If we listen to the experts (they're usually based at least 40 miles from home), we would know that success is best obtained if a young person works really hard at school and even harder at university. They then get onto the career ladder and off they go, catapulting into the world of work.
No doubt, this well trodden route is a familiar story for so many, and it works well for the majority of people involved.
However, there are many people out there that this doesn't apply to, and they turn out to be every bit successful or more.
One thing I've realised the older I've got is that there are many roads that lead to a destination. The roads vary and people take different routes, but they still get there in the end.
It's also a fact that so much of early life is based on conditioning, often by those closest. It can be constant encouragement, or persistent discouragement and there are many instances of parents trying to live out their own dreams through their children.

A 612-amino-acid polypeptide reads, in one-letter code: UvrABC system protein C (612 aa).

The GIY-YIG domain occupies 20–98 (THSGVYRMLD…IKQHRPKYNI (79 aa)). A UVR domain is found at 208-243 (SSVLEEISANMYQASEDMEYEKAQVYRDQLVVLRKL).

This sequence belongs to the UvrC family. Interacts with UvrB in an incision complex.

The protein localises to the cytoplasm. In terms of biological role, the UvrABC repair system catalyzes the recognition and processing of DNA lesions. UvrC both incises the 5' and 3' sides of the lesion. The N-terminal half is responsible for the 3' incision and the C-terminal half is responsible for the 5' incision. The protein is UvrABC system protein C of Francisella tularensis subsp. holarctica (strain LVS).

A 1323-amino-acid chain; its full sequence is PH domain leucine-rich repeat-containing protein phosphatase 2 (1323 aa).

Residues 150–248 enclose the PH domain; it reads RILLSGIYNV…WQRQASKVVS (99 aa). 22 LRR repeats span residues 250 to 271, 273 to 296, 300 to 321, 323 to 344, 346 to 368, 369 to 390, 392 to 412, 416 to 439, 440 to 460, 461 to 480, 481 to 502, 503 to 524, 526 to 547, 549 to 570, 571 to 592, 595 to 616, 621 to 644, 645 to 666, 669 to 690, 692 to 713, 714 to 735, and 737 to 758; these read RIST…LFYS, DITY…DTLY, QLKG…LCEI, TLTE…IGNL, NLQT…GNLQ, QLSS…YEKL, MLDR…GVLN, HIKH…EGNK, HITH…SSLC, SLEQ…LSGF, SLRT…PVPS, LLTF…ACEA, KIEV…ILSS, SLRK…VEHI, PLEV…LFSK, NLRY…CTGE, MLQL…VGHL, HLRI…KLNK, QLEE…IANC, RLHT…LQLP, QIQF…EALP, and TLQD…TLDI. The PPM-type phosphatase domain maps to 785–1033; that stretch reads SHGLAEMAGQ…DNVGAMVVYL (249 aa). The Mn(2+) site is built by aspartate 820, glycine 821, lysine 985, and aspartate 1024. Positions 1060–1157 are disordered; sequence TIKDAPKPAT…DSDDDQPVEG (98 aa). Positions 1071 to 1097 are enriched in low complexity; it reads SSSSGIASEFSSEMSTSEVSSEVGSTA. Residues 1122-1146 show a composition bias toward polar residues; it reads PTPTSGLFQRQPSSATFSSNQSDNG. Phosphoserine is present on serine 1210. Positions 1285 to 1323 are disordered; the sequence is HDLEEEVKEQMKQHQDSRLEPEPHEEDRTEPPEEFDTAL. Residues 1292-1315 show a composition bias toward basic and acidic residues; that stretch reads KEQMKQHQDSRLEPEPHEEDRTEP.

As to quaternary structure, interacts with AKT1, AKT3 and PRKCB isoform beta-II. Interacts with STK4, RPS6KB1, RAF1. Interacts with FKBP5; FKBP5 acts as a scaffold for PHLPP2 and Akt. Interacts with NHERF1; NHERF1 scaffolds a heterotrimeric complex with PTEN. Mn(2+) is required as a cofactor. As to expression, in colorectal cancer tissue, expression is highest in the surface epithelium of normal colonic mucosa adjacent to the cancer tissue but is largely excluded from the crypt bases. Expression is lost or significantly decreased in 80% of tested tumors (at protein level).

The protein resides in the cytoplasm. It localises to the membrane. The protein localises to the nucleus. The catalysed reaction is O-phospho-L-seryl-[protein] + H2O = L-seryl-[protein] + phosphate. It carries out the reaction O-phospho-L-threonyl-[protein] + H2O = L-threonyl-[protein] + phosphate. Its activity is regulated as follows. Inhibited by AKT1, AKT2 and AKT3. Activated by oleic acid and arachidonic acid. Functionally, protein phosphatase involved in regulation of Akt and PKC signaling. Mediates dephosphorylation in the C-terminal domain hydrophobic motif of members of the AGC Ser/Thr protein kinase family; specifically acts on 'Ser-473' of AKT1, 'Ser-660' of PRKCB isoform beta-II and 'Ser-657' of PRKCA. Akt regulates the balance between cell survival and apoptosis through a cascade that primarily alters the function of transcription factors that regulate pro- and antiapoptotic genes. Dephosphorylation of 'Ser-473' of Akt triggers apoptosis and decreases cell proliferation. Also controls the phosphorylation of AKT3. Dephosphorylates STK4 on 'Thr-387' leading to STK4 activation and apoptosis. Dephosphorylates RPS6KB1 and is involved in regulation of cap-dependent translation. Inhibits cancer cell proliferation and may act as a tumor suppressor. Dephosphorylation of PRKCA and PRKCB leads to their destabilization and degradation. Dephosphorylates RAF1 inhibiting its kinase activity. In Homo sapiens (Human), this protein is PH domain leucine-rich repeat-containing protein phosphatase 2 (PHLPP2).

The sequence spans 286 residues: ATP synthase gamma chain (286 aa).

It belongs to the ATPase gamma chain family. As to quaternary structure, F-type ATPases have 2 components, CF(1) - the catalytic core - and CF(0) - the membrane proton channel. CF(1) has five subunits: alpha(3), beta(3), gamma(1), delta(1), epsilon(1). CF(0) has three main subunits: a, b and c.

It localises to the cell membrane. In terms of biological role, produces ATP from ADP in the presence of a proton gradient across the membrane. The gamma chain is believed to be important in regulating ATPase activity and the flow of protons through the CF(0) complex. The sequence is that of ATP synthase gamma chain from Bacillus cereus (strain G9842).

I remember hearing the story of a guy who as a child ran over the fields home from school excited to tell his father that he'd came second in a regional music exam. The father looked at him and said, 'do you never come first in anything?' The guy went on to say, 'I'm now 55 years old and I run a company where 600 people report to me each day, yet I'm still trying to prove myself to my own father.'
Acknowledging that we are all different is a good thing. The fact that our experience is unique to us, is a good thing. The more we come to understand that each one of us has different gifts and talents, the more we will appreciate that society is made up by a wide variety of people. We are all different, each of us with a unique background, and all capable of making an equal contribution to business, relationships and life.